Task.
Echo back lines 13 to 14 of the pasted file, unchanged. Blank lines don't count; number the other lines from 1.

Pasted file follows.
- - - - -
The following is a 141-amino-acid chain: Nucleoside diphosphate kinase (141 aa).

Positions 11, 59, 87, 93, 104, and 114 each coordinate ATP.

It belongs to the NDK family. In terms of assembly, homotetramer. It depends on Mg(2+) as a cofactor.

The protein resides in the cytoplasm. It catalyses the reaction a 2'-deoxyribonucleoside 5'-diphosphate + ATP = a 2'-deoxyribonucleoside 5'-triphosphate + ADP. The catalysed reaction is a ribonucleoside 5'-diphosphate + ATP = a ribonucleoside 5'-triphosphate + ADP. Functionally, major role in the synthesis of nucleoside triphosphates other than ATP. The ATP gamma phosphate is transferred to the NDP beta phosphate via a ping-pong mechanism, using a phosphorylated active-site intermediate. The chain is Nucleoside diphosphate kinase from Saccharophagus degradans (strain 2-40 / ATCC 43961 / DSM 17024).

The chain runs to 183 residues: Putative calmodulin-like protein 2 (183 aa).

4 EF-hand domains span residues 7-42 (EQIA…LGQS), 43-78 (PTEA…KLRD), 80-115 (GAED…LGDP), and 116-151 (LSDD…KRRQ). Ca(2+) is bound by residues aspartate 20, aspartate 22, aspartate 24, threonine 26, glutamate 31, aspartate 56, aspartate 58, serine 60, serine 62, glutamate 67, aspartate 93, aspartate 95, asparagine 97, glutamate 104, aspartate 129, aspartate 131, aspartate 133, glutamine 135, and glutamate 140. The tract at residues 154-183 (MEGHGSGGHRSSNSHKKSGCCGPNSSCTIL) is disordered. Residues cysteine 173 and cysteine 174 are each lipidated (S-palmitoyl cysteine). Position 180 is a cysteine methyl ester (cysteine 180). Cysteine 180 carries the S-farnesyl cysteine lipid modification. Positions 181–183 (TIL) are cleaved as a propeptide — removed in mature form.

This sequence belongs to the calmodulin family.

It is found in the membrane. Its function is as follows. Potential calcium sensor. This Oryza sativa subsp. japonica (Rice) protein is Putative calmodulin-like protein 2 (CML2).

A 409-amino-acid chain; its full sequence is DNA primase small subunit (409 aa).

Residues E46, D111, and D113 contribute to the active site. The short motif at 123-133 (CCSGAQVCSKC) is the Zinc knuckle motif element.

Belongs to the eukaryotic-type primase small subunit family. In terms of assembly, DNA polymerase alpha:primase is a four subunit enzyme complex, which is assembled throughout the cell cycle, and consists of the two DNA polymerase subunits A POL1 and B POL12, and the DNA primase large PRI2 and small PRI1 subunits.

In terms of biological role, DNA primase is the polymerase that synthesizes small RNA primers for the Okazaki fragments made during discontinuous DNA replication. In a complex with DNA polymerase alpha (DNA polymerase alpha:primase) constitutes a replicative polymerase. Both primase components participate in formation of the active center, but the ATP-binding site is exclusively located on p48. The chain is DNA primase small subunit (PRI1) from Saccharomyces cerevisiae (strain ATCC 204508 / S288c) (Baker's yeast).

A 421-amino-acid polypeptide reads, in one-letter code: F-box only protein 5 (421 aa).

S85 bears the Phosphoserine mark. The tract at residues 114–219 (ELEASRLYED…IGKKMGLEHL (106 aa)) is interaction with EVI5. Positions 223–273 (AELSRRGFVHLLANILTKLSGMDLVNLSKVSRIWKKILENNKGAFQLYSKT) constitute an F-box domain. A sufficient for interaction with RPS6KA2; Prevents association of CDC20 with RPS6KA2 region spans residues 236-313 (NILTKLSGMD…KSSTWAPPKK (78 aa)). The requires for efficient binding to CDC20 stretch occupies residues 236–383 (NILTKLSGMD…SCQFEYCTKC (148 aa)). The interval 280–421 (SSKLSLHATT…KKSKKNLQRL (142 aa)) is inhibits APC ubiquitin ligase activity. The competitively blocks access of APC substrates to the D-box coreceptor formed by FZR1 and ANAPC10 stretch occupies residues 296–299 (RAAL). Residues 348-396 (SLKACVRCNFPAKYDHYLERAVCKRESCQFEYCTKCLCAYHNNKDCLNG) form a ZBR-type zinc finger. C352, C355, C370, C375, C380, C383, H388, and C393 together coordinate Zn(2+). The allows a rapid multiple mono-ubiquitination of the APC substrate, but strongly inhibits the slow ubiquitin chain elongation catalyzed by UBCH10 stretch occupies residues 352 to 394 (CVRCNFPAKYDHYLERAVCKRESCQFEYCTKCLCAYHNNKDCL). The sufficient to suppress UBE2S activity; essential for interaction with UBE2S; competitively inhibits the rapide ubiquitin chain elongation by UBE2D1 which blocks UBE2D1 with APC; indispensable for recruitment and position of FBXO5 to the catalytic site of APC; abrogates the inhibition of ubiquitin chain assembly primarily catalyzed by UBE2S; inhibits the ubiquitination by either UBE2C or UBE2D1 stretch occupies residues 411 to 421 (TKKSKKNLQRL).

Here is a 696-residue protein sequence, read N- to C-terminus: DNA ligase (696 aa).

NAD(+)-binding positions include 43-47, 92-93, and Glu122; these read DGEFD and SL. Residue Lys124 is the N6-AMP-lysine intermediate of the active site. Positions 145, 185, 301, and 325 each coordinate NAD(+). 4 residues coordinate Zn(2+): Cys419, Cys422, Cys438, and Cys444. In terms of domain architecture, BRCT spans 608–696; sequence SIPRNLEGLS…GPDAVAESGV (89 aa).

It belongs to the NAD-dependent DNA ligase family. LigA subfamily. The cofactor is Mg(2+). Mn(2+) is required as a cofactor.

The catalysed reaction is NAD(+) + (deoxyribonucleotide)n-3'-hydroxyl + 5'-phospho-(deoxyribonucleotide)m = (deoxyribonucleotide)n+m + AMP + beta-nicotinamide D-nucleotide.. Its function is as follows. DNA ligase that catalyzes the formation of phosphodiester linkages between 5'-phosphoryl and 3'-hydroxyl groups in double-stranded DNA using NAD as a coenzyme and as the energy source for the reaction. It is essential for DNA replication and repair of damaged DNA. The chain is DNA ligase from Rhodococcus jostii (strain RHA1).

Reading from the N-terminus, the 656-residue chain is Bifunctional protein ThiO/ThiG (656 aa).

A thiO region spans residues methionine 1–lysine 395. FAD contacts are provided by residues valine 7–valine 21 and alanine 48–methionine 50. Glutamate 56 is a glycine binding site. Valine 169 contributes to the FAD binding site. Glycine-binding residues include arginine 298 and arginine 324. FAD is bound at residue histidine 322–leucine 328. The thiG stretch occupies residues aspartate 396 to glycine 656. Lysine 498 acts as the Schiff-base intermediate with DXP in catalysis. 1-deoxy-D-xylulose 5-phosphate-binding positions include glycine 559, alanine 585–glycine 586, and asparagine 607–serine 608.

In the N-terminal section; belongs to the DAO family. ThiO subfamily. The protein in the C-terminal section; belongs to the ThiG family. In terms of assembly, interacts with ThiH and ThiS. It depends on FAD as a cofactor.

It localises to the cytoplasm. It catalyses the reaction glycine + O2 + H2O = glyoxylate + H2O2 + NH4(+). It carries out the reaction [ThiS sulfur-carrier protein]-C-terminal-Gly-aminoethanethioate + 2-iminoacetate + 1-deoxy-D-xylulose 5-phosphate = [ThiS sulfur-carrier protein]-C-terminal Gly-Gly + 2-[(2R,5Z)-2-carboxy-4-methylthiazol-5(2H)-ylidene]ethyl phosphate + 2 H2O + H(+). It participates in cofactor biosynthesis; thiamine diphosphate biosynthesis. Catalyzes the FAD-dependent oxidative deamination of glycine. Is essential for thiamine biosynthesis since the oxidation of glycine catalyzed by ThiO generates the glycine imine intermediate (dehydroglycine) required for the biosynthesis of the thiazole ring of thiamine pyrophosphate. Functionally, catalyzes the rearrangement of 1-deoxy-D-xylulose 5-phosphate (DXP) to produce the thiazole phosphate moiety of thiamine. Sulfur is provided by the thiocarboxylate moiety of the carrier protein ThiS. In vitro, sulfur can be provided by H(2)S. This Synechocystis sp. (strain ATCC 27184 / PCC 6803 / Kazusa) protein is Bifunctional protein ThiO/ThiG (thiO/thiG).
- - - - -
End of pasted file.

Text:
A 421-amino-acid polypeptide reads, in one-letter code: F-box only protein 5 (421 aa).

S85 bears the Phosphoserine mark. The tract at residues 114–219 (ELEASRLYED…IGKKMGLEHL (106 aa)) is interaction with EVI5. Positions 223–273 (AELSRRGFVHLLANILTKLSGMDLVNLSKVSRIWKKILENNKGAFQLYSKT) constitute an F-box domain. A sufficient for interaction with RPS6KA2; Prevents association of CDC20 with RPS6KA2 region spans residues 236-313 (NILTKLSGMD…KSSTWAPPKK (78 aa)). The requires for efficient binding to CDC20 stretch occupies residues 236–383 (NILTKLSGMD…SCQFEYCTKC (148 aa)). The interval 280–421 (SSKLSLHATT…KKSKKNLQRL (142 aa)) is inhibits APC ubiquitin ligase activity. The competitively blocks access of APC substrates to the D-box coreceptor formed by FZR1 and ANAPC10 stretch occupies residues 296–299 (RAAL). Residues 348-396 (SLKACVRCNFPAKYDHYLERAVCKRESCQFEYCTKCLCAYHNNKDCLNG) form a ZBR-type zinc finger. C352, C355, C370, C375, C380, C383, H388, and C393 together coordinate Zn(2+). The allows a rapid multiple mono-ubiquitination of the APC substrate, but strongly inhibits the slow ubiquitin chain elongation catalyzed by UBCH10 stretch occupies residues 352 to 394 (CVRCNFPAKYDHYLERAVCKRESCQFEYCTKCLCAYHNNKDCL). The sufficient to suppress UBE2S activity; essential for interaction with UBE2S; competitively inhibits the rapide ubiquitin chain elongation by UBE2D1 which blocks UBE2D1 with APC; indispensable for recruitment and position of FBXO5 to the catalytic site of APC; abrogates the inhibition of ubiquitin chain assembly primarily catalyzed by UBE2S; inhibits the ubiquitination by either UBE2C or UBE2D1 stretch occupies residues 411 to 421 (TKKSKKNLQRL).